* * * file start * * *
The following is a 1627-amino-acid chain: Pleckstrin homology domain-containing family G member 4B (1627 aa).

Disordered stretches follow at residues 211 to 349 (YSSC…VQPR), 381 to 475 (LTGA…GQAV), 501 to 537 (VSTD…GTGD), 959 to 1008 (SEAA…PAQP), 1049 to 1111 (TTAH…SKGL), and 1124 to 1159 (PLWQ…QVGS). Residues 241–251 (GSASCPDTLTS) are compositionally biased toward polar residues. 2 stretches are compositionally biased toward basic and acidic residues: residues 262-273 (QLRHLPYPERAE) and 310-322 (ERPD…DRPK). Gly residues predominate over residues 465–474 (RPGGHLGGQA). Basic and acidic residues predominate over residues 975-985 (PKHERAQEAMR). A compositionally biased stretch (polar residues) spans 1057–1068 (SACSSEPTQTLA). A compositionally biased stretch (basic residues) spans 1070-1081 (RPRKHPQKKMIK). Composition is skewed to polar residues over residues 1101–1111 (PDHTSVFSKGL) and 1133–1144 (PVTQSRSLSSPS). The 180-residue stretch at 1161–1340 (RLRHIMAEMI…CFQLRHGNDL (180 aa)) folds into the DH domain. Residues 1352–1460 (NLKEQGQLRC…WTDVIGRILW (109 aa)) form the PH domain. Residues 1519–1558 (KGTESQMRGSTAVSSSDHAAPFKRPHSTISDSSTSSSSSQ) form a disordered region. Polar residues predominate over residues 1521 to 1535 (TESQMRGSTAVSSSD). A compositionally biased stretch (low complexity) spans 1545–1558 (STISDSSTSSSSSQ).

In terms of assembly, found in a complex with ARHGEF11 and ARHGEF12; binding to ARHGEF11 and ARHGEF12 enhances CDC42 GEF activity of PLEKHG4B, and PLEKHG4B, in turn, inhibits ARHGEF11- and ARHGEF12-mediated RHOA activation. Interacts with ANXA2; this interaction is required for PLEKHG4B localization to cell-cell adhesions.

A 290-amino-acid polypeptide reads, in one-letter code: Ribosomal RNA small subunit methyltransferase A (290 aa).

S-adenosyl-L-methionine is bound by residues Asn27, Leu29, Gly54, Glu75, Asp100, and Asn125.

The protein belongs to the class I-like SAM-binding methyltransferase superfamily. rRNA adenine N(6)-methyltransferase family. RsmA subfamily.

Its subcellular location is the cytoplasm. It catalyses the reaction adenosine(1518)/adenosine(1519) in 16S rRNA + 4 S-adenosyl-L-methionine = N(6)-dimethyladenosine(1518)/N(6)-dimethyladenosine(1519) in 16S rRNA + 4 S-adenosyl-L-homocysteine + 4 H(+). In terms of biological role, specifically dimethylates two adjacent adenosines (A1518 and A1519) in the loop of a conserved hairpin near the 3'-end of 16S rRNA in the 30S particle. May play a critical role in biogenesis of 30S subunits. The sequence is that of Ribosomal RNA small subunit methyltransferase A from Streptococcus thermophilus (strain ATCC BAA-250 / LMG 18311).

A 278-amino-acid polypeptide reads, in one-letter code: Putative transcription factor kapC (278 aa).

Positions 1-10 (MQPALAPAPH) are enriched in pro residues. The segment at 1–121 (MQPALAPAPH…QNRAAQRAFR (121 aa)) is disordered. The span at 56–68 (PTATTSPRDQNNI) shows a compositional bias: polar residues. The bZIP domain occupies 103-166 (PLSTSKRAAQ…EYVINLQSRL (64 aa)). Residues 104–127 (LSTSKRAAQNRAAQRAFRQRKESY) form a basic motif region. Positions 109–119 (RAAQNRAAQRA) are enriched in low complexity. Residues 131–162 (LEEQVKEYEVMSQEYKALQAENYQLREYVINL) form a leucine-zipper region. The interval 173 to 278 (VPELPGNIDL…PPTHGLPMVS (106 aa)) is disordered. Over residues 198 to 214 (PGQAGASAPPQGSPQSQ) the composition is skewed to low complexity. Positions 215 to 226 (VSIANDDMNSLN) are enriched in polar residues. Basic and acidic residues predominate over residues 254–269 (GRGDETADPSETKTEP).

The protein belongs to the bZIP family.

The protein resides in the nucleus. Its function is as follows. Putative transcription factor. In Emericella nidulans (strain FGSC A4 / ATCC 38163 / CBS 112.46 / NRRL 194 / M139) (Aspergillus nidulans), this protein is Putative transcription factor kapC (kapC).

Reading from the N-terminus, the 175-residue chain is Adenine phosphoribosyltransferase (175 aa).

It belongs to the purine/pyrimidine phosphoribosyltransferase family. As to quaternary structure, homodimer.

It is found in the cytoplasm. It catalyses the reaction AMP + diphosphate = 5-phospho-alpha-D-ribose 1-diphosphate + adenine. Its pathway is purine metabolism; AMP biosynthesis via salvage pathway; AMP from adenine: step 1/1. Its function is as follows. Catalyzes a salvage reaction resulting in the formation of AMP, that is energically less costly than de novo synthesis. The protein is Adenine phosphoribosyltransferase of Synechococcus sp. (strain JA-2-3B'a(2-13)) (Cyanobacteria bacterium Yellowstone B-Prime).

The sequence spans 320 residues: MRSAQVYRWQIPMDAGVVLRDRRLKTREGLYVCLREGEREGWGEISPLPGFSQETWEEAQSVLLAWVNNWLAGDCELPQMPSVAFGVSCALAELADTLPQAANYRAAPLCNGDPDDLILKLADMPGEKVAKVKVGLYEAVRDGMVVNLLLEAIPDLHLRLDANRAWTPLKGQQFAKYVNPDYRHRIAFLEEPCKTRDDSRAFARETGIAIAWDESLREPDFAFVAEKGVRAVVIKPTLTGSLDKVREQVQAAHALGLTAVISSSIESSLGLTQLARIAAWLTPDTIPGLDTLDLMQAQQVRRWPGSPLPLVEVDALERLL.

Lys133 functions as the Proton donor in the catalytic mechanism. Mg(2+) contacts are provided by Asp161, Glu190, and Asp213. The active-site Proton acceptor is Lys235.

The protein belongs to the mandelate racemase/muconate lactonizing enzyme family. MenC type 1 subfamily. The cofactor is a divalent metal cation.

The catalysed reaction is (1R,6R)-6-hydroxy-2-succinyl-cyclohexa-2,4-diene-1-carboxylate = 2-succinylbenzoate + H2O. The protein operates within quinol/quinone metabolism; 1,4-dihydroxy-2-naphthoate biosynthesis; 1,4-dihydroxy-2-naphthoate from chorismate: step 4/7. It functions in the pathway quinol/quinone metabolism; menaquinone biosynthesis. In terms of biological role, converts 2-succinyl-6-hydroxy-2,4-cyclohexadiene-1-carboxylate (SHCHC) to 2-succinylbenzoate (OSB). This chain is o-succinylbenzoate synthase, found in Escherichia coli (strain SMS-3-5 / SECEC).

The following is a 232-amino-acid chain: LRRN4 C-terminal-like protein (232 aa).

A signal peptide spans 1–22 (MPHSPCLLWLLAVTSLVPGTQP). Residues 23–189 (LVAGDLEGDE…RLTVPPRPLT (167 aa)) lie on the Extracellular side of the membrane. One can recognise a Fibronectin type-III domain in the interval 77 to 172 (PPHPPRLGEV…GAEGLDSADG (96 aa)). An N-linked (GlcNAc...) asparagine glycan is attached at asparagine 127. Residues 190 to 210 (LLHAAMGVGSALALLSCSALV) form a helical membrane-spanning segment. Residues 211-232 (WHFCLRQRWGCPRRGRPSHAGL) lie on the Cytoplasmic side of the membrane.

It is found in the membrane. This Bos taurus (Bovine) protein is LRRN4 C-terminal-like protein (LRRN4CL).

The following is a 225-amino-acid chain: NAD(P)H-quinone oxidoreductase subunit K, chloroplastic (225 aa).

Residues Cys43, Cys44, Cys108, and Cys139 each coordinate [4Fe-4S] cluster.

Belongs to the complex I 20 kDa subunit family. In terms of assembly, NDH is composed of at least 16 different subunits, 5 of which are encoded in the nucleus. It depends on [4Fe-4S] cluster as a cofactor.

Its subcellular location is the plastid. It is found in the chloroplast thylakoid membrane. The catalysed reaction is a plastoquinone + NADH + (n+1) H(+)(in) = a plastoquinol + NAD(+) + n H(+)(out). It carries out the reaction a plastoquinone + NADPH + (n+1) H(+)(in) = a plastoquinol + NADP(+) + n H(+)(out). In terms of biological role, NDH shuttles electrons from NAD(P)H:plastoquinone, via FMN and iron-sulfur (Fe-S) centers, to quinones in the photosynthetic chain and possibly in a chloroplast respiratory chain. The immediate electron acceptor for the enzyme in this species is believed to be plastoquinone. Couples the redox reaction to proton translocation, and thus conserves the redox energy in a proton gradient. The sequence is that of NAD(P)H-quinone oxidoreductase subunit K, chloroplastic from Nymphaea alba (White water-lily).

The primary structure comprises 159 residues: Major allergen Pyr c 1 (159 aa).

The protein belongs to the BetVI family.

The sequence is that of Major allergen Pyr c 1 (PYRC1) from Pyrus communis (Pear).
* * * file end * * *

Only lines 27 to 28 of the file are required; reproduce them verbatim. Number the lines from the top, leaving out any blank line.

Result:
The protein belongs to the BetVI family.

The sequence is that of Major allergen Pyr c 1 (PYRC1) from Pyrus communis (Pear).